I want to share a story that shows the power of an effective PLN.
In a previous post, “proof and consequences: circular reasoning“, I begged for help solving a problem with students struggling to see their own logical crisis that was leading to predictable and consistent problems.
Several people reached out to me with suggestions. Thanks for that. I would like to highlight one specific suggestion that I tried to today and it worked just exactly as the designer predicted.
The suggestion was made by @nerdypoo.
From the comment:
“(i drew an example of this on the train home from work where i drew two isosceles triangles — the first had congruent legs 2 & 2 and the second had congruent legs 3 & 3, so scale factor of 1.5, but the first triangle was an isosceles right triangle and the second had an angle of a bit more than 90. i can send a jpeg if you want!)”
I loved this idea. And yes… I did. I did want that .jpg.
So, here’s a portion of what she sent back.
Today, I tried it in class. I began by putting up this image…
… and asking the students to vote on whether the triangles were similar, not similar, or we don’t know. Overwhelmingly most students voted that they were similar. The thoughts they articulated were mainly that they could find the legnth of the missing side (which they claimed to be 3 cm long) and then could use SSS to show a consistent scale factor.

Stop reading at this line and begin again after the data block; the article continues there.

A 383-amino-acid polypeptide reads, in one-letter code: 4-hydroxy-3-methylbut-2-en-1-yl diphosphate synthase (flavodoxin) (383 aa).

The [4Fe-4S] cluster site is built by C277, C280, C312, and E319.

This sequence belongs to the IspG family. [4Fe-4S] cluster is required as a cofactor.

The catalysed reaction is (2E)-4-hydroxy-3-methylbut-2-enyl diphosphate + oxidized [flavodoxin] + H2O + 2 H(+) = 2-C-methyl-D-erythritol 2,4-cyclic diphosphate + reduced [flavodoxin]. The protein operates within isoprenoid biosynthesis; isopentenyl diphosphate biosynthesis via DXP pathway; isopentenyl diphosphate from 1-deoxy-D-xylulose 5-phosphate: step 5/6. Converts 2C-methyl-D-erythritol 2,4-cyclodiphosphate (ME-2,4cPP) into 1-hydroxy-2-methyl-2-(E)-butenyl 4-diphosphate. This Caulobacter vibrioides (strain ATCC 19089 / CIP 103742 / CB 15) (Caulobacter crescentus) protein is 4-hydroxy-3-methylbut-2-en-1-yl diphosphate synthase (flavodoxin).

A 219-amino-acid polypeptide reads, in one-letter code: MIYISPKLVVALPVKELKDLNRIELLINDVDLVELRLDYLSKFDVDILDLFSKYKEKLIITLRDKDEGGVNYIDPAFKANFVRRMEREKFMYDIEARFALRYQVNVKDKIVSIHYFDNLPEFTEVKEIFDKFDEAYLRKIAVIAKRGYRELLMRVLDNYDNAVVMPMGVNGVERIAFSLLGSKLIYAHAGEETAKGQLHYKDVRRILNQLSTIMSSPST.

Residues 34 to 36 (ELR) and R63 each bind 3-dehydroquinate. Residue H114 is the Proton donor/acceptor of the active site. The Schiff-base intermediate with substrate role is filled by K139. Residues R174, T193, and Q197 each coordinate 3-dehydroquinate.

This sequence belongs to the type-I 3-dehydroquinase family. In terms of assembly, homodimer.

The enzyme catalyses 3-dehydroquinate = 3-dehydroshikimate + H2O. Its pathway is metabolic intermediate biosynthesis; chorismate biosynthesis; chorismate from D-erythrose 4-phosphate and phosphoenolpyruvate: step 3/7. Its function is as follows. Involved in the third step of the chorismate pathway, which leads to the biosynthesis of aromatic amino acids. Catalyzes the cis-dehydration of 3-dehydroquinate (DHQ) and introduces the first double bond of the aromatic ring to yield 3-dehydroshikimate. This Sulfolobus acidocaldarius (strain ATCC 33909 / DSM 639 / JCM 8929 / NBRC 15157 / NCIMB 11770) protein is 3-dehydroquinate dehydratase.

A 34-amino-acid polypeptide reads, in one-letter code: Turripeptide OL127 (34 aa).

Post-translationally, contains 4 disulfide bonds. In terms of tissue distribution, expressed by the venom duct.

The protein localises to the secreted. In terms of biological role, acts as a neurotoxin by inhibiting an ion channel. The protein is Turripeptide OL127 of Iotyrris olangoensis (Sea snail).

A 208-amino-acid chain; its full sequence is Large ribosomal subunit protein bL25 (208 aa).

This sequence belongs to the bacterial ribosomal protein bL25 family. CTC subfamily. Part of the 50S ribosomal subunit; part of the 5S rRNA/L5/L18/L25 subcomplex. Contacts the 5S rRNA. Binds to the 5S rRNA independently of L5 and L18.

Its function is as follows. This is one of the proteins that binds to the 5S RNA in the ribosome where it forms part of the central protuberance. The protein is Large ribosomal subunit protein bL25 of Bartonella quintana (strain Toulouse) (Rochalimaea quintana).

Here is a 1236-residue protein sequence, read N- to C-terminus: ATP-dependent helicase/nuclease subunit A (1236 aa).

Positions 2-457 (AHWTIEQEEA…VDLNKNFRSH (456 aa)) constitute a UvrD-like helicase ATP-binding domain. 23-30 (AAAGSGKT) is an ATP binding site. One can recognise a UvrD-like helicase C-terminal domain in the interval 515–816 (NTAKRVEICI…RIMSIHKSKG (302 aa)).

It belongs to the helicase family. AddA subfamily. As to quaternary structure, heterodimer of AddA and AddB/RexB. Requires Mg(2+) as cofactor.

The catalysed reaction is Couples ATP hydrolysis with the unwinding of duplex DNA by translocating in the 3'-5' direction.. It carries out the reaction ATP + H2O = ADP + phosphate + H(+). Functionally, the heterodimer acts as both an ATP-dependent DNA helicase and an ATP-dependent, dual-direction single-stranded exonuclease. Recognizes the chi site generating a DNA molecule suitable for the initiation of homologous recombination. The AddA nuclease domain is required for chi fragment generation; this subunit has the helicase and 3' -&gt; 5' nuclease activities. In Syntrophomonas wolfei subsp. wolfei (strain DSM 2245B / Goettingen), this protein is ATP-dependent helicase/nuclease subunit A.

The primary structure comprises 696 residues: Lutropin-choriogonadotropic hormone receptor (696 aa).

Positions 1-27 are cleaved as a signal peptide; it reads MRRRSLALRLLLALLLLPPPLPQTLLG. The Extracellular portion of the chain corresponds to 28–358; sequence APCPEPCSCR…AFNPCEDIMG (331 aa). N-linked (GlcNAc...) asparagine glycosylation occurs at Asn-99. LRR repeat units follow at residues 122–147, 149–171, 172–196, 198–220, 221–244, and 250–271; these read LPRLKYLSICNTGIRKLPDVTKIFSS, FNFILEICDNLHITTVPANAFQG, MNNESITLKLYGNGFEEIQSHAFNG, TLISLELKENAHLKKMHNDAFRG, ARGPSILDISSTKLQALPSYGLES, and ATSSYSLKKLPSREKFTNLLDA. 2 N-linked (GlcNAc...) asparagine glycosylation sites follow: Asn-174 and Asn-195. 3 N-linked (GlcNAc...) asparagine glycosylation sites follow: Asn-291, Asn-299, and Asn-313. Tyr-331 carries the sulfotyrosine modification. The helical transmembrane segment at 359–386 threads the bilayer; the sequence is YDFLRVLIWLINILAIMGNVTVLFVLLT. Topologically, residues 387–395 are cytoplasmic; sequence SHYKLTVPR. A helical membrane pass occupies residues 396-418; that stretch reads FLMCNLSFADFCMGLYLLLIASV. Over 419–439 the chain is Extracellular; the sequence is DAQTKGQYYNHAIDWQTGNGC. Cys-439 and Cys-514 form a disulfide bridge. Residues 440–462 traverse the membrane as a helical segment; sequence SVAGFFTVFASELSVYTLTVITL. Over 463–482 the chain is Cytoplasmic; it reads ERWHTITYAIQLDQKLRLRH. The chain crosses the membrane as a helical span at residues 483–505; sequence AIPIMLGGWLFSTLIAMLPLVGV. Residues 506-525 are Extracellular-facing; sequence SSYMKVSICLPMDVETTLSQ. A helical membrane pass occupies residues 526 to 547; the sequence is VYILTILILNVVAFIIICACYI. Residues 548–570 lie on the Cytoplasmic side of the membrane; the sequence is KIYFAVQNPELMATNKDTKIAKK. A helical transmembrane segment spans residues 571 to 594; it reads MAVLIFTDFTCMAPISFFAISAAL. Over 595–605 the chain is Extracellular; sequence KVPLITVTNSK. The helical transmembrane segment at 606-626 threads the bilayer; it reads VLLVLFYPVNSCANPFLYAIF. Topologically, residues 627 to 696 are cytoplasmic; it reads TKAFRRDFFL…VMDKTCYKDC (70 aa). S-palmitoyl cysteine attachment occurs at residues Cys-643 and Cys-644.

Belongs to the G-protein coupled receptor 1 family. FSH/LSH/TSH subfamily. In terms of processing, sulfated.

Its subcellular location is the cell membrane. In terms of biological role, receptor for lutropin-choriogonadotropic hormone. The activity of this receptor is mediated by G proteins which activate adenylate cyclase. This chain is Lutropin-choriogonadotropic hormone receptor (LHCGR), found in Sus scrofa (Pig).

A lot of votes changed. Many changed from “similar” to “not similar”. A few others changed from “similar” to “don’t know”. An additional piece of information revealed an assumption. The assumption was that finding a consistent scale factor in two pairs implied the third. Perhaps an assumption that the angles were congruent.
It was essential that I made sure the students knew that I wasn’t changing the situation from the first question to the second. I was simply revealing information that was hidden. Those angles were never congruent. They simply didn’t know that, but most them assumed they were. But every person who voted that the first two sets of triangles were similar were making an assumption, an assumption that they didn’t recognize before. An assumption that shouldn’t be made because sometimes it’s incorrect.